The Police Service risked further alienating young British Muslims unless more was done to tackle “institutional Islamophobia” in its ranks say Islamic groups spokespersons. The comments came after Metropolitan Police Assistant Commissioner Tarique Ghaffur, called for an independent judicial inquiry into the radicalisation of young Muslims in the wake of the July 7 London bombings.
Massoud Shadjareh, chair of the Islamic Human Rights Commission, said: “It has been clear for a very long time that there is an institutional Islamophobia in the implementation of stop and search. We need to get rid of a culture that exists – unfortunately it exists in our society as a whole, but it is much more damaging when mixed with the powers the police have.”
Dr Muhammad Abdul Bari, secretary general of the Muslim Council of Britain, added, “Almost every Muslim family seems to know of someone, somewhere in the UK who has been stopped and searched for no reason other than the way they look or dress.”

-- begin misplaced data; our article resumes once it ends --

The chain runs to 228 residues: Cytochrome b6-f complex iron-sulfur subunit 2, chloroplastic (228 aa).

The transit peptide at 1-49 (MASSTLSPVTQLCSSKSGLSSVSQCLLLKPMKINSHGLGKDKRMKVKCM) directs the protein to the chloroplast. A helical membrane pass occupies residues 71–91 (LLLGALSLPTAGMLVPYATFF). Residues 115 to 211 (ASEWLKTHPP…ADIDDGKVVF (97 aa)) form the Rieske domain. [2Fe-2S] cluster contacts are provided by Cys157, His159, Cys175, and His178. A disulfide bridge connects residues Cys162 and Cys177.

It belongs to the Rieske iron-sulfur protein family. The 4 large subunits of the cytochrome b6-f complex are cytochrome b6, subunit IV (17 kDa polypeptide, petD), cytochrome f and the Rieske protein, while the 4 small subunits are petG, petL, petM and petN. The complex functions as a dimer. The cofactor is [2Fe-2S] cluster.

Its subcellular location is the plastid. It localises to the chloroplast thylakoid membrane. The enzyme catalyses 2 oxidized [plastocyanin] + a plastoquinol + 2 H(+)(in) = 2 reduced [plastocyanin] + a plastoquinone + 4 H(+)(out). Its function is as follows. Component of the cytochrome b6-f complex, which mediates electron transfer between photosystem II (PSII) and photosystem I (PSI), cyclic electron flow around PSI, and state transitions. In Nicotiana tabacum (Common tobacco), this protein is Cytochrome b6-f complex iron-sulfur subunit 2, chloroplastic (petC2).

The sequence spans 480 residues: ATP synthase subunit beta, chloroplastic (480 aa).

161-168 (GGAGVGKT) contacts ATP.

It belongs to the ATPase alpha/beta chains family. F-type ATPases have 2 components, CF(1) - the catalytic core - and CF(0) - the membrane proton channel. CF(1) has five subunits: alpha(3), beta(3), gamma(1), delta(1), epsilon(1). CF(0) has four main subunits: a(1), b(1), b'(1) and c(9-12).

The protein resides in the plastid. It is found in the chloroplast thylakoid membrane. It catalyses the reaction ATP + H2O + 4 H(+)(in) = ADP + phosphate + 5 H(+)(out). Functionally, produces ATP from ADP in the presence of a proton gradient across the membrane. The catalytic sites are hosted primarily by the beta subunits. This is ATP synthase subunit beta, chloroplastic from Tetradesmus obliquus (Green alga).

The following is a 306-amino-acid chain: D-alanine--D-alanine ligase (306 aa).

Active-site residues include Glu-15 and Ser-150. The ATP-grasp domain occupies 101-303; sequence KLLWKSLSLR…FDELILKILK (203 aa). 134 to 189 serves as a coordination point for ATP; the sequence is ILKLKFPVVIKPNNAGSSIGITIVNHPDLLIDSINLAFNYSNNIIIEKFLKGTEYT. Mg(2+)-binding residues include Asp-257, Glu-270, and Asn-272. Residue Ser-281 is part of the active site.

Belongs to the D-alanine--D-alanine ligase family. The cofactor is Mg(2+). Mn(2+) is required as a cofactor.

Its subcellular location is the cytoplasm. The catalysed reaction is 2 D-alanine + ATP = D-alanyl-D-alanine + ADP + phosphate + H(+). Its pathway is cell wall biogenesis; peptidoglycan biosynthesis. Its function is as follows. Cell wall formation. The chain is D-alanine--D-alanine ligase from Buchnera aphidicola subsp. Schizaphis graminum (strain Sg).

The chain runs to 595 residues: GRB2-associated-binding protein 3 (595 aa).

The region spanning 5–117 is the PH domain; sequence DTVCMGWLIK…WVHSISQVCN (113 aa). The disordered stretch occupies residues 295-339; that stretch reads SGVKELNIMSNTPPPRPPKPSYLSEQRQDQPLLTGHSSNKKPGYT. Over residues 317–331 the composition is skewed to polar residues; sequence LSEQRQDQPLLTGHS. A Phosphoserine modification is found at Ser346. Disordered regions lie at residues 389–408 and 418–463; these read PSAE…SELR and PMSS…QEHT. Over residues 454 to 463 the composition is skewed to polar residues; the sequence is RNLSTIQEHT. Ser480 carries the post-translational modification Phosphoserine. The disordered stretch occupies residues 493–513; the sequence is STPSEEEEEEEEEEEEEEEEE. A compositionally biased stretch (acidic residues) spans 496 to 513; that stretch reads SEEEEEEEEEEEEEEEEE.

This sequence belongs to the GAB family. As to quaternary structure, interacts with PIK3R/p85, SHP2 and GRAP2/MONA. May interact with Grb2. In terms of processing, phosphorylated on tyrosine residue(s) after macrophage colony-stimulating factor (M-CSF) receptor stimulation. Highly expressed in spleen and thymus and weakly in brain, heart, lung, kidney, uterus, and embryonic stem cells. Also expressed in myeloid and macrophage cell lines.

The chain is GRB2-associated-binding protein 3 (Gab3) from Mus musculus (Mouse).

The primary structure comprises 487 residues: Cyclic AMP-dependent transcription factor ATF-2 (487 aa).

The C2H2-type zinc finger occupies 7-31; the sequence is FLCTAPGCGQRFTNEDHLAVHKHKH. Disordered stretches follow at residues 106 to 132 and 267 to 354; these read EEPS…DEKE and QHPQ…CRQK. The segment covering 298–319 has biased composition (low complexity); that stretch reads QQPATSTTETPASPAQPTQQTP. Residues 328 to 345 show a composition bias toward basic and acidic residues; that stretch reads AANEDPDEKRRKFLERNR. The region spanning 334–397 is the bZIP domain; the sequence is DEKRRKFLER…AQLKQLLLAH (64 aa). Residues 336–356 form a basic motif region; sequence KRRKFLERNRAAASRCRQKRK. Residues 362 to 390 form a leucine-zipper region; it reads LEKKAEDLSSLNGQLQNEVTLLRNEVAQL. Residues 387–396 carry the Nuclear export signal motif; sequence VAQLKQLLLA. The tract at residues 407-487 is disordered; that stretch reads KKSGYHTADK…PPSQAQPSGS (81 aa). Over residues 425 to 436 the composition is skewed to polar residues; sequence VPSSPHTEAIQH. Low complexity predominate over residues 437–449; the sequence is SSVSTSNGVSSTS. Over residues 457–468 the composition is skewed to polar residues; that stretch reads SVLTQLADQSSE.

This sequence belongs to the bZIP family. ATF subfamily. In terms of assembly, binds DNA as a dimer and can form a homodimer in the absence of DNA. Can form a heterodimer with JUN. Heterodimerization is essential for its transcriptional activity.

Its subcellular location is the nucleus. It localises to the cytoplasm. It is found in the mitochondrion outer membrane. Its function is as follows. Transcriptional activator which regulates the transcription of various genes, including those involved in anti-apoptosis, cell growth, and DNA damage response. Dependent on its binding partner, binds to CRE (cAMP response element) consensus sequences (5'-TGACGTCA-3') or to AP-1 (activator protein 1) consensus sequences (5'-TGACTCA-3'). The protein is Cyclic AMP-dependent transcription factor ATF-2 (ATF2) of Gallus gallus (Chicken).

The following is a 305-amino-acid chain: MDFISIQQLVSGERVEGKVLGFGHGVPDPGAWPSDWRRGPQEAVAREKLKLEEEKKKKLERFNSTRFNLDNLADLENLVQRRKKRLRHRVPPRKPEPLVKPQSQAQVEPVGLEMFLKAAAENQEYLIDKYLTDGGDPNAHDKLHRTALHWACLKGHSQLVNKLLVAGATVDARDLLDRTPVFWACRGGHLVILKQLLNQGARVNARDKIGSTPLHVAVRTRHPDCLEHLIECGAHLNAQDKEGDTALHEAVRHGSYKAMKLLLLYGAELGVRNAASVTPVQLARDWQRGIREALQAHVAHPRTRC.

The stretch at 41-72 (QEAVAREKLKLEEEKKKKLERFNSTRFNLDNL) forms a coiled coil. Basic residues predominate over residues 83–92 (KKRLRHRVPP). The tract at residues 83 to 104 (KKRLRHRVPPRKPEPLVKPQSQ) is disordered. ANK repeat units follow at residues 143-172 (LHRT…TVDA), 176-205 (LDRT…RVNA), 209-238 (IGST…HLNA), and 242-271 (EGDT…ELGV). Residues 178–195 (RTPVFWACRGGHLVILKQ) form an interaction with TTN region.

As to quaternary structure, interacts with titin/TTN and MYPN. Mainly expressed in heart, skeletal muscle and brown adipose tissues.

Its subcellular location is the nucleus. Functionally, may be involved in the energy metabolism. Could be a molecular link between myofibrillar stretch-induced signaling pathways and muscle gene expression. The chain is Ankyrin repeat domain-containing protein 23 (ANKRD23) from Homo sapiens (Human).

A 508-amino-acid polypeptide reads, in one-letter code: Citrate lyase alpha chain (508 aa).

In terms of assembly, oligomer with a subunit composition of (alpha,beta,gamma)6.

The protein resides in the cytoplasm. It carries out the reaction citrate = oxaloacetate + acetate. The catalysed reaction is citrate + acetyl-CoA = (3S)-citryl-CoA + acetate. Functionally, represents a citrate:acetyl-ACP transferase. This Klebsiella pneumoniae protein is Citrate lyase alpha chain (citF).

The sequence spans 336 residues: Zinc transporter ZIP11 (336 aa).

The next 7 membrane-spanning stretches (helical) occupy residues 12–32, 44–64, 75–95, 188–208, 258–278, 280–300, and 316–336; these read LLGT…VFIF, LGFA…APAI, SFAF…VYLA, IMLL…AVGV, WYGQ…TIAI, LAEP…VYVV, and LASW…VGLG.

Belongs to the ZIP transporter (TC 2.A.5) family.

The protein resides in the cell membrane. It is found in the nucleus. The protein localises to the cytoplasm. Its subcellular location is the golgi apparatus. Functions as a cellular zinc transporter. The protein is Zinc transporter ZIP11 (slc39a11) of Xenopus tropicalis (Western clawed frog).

Meanwhile, in a letter to the Times, a fellow copper takes issue with Tarique Ghaffur: “All police officers who have the task of policing the streets will be unimpressed that a senior officer is supplying ammunition to disaffected individuals, who will moan about police actions. It is hard enough to do your job without being undermined by your own senior management. We should try and keep Muslim communities on board, but we cannot change the profile of the current terrorist threat and adopt different ‘softly softly’ tactics. We would appear as a service unable to do our job because of being scared of offending Muslim communities. The bottom line is that the terrorist threat is from the Muslim world.”